Nashville indie rockers Blank Range played their first major gigs in May 2014 at an Iowa casino, opening three shows for Alice in Chains. Yes, the grunge-rock veterans responsible for “Man in the Box,” “Rooster,” “Down in a Hole,” and other brooding ’90s anthems.
“I didn’t know what to expect going into it,” says Blank Range singer/guitarist Grant Gustafson. “It was insane. It was hilarious. We showed up the first day and played at a casino with them, and everybody in their crew was like, ‘Wait, what are you doing here?’ We showed up in a tiny van, and they had semis and buses.
“That speaks to the idea that you never know how you’re going to be interpreted. I may think that your music suggests a certain thing or sounds a certain way, but at the end of the day, those people just love rock ’n’ roll! It was a really fun and kind of absurd experience.”
Blank Range has emerged from an insanely crowded Music City rock circuit because of that all-in attitude. The five Midwest transplants arrived in Nashville in spurts over the past six years, at first performing as a malleable collective for each others’ respective songs.
“Everybody started making bands, and we ended up with three bands with a main songwriter,” Gustafson says. “For some reason, that was the deal in that era of Nashville. There was a group of people, and everybody played in everybody else’s band. We eventually realized that we were spreading ourselves too thin, so we decided to expedite that and make it a little simpler.”
This hive-mind mentality is reflected in their music, an eclectic patchwork that recalls Wilco’s folky noise, Alabama Shakes’ groove-heavy soul, and the giddy classic-rock thrust of early Kings of Leon. With Gustafson and guitarist Jonathon Childers as co-frontmen and chief songwriters, keyboardist Jonathan Rainville, and a nimble rhythm section featuring bassist Taylor Zachry and drummer Matt Novotny, they merge elements of each member’s tastes and experience, pushing tracks into unexpected territory.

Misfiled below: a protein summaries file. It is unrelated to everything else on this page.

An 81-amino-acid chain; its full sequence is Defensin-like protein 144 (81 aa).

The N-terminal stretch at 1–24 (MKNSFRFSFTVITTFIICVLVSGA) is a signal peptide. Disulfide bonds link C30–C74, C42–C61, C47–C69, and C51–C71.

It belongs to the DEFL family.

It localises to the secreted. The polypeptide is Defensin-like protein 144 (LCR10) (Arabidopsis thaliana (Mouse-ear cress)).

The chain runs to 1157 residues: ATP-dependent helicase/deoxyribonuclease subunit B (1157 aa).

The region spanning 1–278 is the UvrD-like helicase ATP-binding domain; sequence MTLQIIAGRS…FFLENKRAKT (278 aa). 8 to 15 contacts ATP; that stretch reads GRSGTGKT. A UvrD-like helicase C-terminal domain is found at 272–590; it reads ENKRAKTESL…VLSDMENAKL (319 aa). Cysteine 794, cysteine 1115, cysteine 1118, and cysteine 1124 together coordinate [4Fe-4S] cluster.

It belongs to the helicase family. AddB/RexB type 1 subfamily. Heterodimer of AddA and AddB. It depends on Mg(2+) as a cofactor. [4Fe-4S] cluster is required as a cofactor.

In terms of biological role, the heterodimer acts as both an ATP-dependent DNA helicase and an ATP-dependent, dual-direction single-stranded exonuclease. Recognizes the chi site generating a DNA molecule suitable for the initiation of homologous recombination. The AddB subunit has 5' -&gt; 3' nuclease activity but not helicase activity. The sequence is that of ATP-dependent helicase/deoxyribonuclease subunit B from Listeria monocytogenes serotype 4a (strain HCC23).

Their debut EP, 2013’s Phase II, was recorded during their hunker-down early era, during which they frequented Nashville venues like the Basement. They earned valuable exposure, impressing local audiences with songs like the soulful “Roommate’s Girlfriend” and the churning “Ziggy Coyote.” They also took a crucial step by winning a local competition for a spot at Bonnaroo in 2014. They’ve subsequently opened shows for Spoon, the Drive-By Truckers, and the Mountain Goats. (The latter took place in October at the Bijou Theatre. “I love those old theaters,” Gustafson says. “It sounded great in there. The architecture was impressive.”) For the past two years, the quintet has focused on steadily elevating their profile.
“The only reason we’ve been able to generate any sort of buzz is just by touring a lot,” Gustafson says. “We’ve been working a lot on our live show. But it’s been wild when you show up and just do your thing authentically—people get into that, no matter what the crowd, whether it’s the Mountain Goats or four people at a bar somewhere.”
The band’s next step is releasing its debut full-length album, which Gustafson and company recorded at Nashville’s Creative Workshop with a legitimate recording team and higher fidelity equipment—a natural improvement on the raw production of Phase II. “We recorded that in our basement, just by ourselves with GarageBand,” Gustafson says. “When you use a real engineer and producer, things tend to sound a lot better.”
On the new album, Blank Range, as usual, refrains from consciously mining certain influences. But Gustafson promises some musical left turns. In particular, he emphasizes the importance of vocal harmony, which they’ve sharpened by playing new material on the road. “We got really into the Flying Burrito Brothers, the Byrds’ Sweetheart of the Rodeo, incorporating that sound into a more rock ’n’ roll setting,” he says. He’s also tapped into that reflective, country-rock atmosphere by playing more acoustic guitar and steel guitar.
Gustafson’s excited for the band’s future, which includes newly announced opening slots for indie-folk act the Cave Singers, along with a June gig at the Governors Ball NYC Music Festival in New York. (“We’re opening for Kanye,” they joked on Facebook.) Whatever path leads to that next career leap—even if it involves more shows with metal bands—Blank Range is ready to follow it.
“I feel like we’re growing, trying to expand upon what we started with,” Gustafson says.
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